by Swami Vireshwarananda | 1936 | 124,571 words | ISBN-10: 8175050063
This is the English translation of the Brahma-sutras including the commentary (Bhashya) of Shankara. The Brahma-sutra (or, Vedanta-sutra) is one of the three canonical texts of the Vedanta school of Hindu philosophy and represents an early exposition the Vedantic interpretation of the Upanishads. This edition has the original Sanskrit text, the r...
Adhikarana summary: The eater is Brahman
Brahma-Sutra 1.2.9: Sanskrit text and English translation.
अत्ता चराचरग्रहणात् ॥ ९ ॥
attā carācaragrahaṇāt || 9 ||
attā—The eater; carācaragrahaṇāt—because the movable and immovable (i.e. the whole universe) is taken (as his food).
9. The eater (is Brahman), because both the movable and immovable (i.e. the entire universe) is taken (as his food).
This passage says that there is some eater. Who is this eater referred to by ‘He’? Is it the fire referred to in another text as eater : “Soma indeed is food, and fire the eater” (Brih. 1. 4. 6); or is it the individual soul referred to as eater in, “One of them eats the sweet fruit” (Mu. 3. 1. 1). This Sutra says it is neither, but the Supreme Lord, for the text says that in Him the whole of creation, movable and immovable, is reabsorbed. The fact that death, which destroys everything else, is swallowed up as a condiment, shows that the entire creation is referred to as His food. The Brahmanas and Kshatriyas are mentioned as mere examples, since thty are the foremost of created beings. The eater of such a stupendous thing can be Brahman alone and none else.
Brahma-Sutra 1.2.10: Sanskrit text and English translation.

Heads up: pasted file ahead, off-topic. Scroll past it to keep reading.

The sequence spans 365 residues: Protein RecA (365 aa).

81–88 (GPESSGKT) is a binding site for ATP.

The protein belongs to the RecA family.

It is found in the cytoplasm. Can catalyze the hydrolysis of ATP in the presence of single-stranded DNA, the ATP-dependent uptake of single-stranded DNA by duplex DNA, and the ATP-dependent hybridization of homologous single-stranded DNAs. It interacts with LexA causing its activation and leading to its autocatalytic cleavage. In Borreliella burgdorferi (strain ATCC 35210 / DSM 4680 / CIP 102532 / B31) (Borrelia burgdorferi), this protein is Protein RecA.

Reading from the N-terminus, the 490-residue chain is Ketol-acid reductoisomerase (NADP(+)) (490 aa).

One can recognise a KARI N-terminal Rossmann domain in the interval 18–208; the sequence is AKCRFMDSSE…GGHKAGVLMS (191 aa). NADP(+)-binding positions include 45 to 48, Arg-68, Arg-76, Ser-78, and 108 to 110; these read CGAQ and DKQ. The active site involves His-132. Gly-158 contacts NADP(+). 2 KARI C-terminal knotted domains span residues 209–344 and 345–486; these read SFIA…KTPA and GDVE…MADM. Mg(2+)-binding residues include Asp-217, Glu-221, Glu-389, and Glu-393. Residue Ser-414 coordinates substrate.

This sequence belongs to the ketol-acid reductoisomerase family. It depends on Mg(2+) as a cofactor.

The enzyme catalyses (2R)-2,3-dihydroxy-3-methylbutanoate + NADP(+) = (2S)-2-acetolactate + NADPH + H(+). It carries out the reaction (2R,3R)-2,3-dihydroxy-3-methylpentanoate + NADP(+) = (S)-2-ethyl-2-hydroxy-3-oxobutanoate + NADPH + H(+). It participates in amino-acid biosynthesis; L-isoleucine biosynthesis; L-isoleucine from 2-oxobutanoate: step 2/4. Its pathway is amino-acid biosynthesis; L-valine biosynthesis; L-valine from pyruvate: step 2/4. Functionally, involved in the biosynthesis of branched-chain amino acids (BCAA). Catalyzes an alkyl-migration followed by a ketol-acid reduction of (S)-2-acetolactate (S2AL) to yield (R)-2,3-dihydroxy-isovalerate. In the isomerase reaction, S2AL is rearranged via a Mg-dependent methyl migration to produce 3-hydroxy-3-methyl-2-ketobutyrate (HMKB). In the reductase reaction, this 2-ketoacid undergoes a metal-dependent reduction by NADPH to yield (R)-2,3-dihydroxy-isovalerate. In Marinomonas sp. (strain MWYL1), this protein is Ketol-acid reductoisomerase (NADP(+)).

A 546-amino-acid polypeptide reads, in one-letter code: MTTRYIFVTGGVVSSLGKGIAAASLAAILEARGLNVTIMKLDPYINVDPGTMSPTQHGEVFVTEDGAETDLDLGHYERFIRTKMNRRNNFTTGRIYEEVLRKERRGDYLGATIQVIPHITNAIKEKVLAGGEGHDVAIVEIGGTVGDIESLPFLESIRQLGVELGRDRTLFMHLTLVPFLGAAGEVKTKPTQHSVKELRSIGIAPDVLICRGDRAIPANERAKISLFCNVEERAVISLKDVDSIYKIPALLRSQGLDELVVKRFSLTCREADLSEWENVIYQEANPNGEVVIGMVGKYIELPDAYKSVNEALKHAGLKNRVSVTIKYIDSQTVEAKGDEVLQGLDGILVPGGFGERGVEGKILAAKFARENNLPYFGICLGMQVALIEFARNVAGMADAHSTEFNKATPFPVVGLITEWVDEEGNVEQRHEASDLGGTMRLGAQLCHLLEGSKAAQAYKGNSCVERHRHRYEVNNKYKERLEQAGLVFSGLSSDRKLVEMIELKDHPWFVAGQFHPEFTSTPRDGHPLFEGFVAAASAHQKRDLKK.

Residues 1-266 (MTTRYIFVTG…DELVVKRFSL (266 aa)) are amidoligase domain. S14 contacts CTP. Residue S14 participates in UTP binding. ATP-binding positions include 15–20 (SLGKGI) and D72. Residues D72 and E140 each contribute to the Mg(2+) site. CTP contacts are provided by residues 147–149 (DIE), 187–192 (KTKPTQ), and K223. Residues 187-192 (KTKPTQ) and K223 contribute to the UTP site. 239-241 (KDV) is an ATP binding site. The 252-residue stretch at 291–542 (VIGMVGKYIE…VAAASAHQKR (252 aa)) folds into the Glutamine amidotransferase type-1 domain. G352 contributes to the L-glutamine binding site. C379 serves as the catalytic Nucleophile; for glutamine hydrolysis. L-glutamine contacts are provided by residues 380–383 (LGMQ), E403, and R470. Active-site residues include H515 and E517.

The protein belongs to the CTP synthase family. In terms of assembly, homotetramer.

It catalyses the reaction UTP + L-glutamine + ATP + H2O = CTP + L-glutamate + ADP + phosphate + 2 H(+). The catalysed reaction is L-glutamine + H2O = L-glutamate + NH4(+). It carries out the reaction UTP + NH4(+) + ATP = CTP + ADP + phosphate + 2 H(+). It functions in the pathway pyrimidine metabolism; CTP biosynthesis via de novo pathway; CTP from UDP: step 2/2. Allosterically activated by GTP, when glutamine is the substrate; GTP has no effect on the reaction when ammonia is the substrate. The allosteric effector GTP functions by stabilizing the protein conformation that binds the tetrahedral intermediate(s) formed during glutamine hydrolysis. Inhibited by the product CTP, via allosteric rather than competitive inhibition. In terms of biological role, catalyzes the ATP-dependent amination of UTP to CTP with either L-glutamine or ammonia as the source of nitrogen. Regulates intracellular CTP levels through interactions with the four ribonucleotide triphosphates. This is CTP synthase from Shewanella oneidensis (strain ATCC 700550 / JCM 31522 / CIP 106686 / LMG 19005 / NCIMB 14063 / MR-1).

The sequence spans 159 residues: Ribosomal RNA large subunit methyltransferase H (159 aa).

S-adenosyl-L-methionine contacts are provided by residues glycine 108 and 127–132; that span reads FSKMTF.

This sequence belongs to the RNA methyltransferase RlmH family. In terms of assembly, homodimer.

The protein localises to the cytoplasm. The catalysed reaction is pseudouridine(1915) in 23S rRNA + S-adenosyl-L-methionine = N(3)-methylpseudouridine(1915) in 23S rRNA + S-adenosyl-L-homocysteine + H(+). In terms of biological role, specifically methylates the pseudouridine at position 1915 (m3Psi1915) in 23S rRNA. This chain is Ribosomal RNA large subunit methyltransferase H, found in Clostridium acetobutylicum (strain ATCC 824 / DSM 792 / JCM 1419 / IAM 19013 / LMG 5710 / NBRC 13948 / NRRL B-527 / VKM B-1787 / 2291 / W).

प्रकरणाच्च ॥ १० ॥
prakaraṇācca || 10 ||
prakaraṇāt—From the context; ca—and.
10. And because (Brahman) is the subject of the discussion.
“Tell me of that which you see as neither good nor bad action, as neither effect nor cause, as neither past nor future” (Kath. 1. 2. 14).
In this text Brahman is inquired into and Yama answers : “I will tell you in brief—it is Aum” (Kath. 1. 2. 15). Further on he says, “The Self is neither born nor does it die” (Ibid. 1. 2. 18), and finally concludes with the passage in which the eater is mentioned. All this clearly shows that Brahman is the topic, and therefore the ‘eater’ is Brahman. It also follows from the peculiar characteristic, viz. the difficulty to cognize It, which is referred to in the text under discussion.
An objection may be raised on the ground that the scripture itself in another place denies that Brahman is the ‘eater’: “The other (Brahman) looks on without eating” (Mu. 8. 1. I). But ‘eating’ in this text refers to the experience of pleasure and pain, while in the text under discussion it means the feabsorption of the universe at the time of dissolution, which the scriptures attribute to Brahman alone.